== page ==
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Donnie Darko

Dark. Darker. Darko. 

Year: 2001 
Running Time:
Aspect Ratio: 2.39:1 (Scope) 
Certificate: BBFC 15 Cert – Not suitable for under 15s 
Subtitles: This film is not expected to be subtitled, though this cannot be guaranteed. 
Directed by Richard Kelly 
Starring: Jake Gyllenhaal, Jena Malone, Drew Barrymore, James Duval  
An image from Donnie Darko

Buy Tickets on the SU Website:
19:30 Monday 11th March 2024


There aren’t many films that don’t fall into any particular genre. Donnie Darko is one of them. Though it definitely falls under thrilling, it is completely unique and incorporates everything from a teen flick to a supernatural drama. The story follows Donnie (Jake Gyllenhaal), a teenager with psychological problems, who sleepwalks and faces hallucinations of Frank, a man in a scary bunny suit. Just to name a few examples, Frank convinces Donnie to flood his school and of the possibility of time travel but to say more would spoil the mystery of the film. With so many strange things happening throughout, Gyllenhaal is convincing as Donnie, and makes him likeable and somewhat relatable. There is never a dull or out of place moment and the supporting cast add some much needed realism and humour. By the end, everything comes together to explain what seems illogical and leaves you thinking but also in wonder. It is certainly worth watching.In one of the most enigmatic movies ever made, troubled teenager Donnie Darko (Gyllenhaal) narrowly escapes death when he goes sleepwalking on the night a jet engine crashes through his room. During the same night, he is told of the impending end of the world by Frank, a demonic, six-foot tall bunny rabbit (Duval). As Donnie battles to cope with this impossible revelation, on top of the pressures of school brainwashing, futile psychotherapy, and his awkward attraction to new girl Gretchen (Malone), his world slips further into the surreal.

Aaron Lee

Donnie Darko is a bizarre yet brilliant trip through the world of time travel and paradoxes, visions and insanity. Dark, artful and dangerously deep, this film has left countless audiences wondering exactly what they've seen, but in no way disappointed; this is a psychological thriller which intrigues far more than it scares. Be prepared for a script where every scene exists for a hidden reason, where every line builds up the mystery around you, and where absolutely nothing can be trusted.

Gyllenhaal pitches Donnie's mixed-up, heavily-medicated personality perfectly, to the point where you don't just believe in the sixteen year old, but truly sympathise with him. The array of strange, yet oddly believable, characters in his neighbourhood and their 1988 world are so beautifully crafted that it's impossible not to be drawn further into the story. Richard Kelly's most famous film is an absolute must-see, if only to travel down the rabbit hole and decipher the cryptic events within for yourself.

Scott Whiteside


If you've looked at any film magazine's end of year round up, you may have noticed a movie called "Donnie Darko" pretty high upon the list of the year's best films (usually number 1, or thereabouts). It's interesting then, that all the major cinema chains neglected one of the most incredible, exhilarating and intellectually stimulating films that has popped out of America's bosom in quite some time. This is a film that those who've seen it will rave about - its just a shame that there are so few of us out there. Therefore, in a bid to bring this wonderfully, dark film to the world, Warwick Student Cinema is showing it not once, but twice. This is mainly as a service to those people who, coming out of the first performance, will want to go in again immediately afterwards and go through the whole labyrinth again.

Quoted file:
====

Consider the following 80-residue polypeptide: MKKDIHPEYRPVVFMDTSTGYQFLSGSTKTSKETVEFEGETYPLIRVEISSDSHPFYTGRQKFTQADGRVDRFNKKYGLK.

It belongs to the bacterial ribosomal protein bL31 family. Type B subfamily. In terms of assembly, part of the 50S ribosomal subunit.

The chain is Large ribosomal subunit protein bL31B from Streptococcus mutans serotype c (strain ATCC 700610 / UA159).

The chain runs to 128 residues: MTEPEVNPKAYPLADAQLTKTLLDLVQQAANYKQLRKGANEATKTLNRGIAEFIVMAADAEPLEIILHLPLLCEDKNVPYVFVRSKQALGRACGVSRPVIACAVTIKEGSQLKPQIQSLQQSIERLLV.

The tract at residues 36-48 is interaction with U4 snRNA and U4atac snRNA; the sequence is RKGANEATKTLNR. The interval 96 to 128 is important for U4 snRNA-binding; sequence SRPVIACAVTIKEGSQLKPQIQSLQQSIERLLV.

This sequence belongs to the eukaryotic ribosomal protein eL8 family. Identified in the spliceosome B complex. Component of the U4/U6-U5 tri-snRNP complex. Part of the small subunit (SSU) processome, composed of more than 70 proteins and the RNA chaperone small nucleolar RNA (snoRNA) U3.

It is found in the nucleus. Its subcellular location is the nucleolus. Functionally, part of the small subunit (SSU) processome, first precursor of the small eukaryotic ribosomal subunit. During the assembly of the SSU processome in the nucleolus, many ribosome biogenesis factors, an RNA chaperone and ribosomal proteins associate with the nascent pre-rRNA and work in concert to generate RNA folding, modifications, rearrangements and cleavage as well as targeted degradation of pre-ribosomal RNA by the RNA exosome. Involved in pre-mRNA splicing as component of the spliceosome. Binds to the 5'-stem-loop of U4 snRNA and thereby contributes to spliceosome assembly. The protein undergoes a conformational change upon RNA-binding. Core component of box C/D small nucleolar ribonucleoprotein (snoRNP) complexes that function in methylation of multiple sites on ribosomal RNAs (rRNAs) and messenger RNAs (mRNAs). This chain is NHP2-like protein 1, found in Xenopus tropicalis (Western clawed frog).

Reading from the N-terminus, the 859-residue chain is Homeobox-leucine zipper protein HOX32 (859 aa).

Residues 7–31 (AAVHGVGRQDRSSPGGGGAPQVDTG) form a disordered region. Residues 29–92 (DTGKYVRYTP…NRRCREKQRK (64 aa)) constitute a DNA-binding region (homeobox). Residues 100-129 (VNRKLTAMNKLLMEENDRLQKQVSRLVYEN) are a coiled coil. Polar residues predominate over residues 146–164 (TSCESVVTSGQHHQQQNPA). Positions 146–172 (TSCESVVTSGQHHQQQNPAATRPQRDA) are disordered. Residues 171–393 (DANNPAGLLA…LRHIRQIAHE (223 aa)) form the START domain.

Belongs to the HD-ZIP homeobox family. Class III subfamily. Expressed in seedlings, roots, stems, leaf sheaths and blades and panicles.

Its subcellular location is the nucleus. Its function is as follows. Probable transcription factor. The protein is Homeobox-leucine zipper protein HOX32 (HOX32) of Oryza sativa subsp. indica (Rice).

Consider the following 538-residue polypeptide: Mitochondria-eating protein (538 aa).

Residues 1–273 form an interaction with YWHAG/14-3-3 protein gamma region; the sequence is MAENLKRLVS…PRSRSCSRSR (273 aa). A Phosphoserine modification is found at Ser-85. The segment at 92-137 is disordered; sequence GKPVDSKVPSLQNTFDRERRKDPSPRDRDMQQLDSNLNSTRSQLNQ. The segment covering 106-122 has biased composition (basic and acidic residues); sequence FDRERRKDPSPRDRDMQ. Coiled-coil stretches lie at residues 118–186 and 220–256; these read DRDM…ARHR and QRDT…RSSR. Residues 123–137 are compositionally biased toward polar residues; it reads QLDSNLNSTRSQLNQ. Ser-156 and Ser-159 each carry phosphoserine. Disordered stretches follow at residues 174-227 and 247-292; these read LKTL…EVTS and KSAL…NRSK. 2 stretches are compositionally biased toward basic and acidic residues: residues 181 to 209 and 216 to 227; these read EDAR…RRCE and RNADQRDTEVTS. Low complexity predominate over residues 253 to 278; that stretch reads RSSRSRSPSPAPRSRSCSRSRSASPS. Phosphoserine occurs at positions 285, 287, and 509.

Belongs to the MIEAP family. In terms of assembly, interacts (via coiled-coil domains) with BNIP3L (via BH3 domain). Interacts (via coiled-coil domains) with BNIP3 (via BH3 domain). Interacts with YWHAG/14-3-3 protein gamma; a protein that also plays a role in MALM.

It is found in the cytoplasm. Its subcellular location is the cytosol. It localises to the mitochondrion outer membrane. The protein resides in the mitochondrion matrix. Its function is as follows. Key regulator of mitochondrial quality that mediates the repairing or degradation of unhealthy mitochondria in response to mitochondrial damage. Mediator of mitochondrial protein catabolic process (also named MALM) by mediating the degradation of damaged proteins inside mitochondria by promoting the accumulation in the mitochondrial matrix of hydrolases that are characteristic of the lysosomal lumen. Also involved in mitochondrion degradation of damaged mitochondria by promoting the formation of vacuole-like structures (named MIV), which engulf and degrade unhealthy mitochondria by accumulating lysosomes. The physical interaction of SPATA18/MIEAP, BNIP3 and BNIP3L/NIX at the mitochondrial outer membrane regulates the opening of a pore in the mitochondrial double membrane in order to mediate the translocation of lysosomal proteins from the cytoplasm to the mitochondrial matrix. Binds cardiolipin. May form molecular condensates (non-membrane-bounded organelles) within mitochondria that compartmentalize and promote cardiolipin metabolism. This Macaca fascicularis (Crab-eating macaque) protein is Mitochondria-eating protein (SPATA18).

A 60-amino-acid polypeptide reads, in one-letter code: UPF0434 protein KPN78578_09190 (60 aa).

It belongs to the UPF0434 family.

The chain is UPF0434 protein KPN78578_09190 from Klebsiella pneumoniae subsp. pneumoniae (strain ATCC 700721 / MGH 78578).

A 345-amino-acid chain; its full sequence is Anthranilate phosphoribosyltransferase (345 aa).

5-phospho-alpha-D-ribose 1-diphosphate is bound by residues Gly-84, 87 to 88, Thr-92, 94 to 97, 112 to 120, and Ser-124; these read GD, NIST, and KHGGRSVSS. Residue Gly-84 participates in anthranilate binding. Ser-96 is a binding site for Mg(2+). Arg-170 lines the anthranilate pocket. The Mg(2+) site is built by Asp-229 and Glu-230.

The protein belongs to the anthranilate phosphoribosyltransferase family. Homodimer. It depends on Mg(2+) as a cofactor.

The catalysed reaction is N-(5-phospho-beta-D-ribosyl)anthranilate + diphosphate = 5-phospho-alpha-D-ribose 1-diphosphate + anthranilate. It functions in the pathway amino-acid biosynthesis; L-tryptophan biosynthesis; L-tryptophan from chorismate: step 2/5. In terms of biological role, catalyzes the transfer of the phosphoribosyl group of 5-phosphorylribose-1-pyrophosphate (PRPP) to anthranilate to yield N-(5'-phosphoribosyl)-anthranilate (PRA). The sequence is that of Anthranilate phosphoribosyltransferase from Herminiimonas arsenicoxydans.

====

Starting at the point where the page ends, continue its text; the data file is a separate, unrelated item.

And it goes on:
Jake Gyllenhaal stars as Donnie, a kid with some pretty serious psychological problems. For one thing, he's seeing visions of a demonic rabbit who first saves his life, and then prompts him into a series of ever- more bizarre acts, all the time reminding him that the end of the world is merely a month away. What is the rabbit up to? What relevance do The Smurfs have to everyday living? What on earth is Patrick Swayze's perverse motivational speaker really up to? And what the hell is the ending all about? To detail the plot would be to give answers to these questions, and this would be tantamount to a criminal offence. The plot is so multi- layered, so rich and so complex that it eschews linear description completely. The most accurate description would be that this is a work of genius.

First-time helmer Richard Kelly has both written an exceptional screenplay and directed an exceptional film. Veering easily between the fake pop- plasticity of the 1980's and the increasingly dark and bizarre world of Donnie's fantasies, he has created a genre film that escapes genre definitions; it's a delicious black comedy, a perceptive psychological study, a terrifying tale of personal apocalypse, and most importantly, a simply wonderful story of one kid and his demonic bunny friend.

Jake Gyllenhaal delivers what turned out to be the performance of the year - at once vulnerable and dangerously on the edge of sanity. He is ably supported by his fellow cast members, none of whom put a foot wrong, though it really is Donnie's dark world that captivates this film, and its willing audience. Everything about this film screams brilliance, and therefore "Donnie Darko" deserves a place on any critic's Top 10 list. Sway the balance, don't let this be one of the great lost films - see it and be amazed.

Greg Taylor

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Screenings of this film:

2002/2003 Spring Term (35mm)
2002/2003 Spring Term (35mm)
2006/2007 Spring Term (35mm)
2009/2010 Spring Term (35mm)
2009/2010 Spring Term (35mm)
2015/2016 Spring Term (35mm)
2021/2022 Autumn Term (digital)
2023/2024 Spring Term (digital)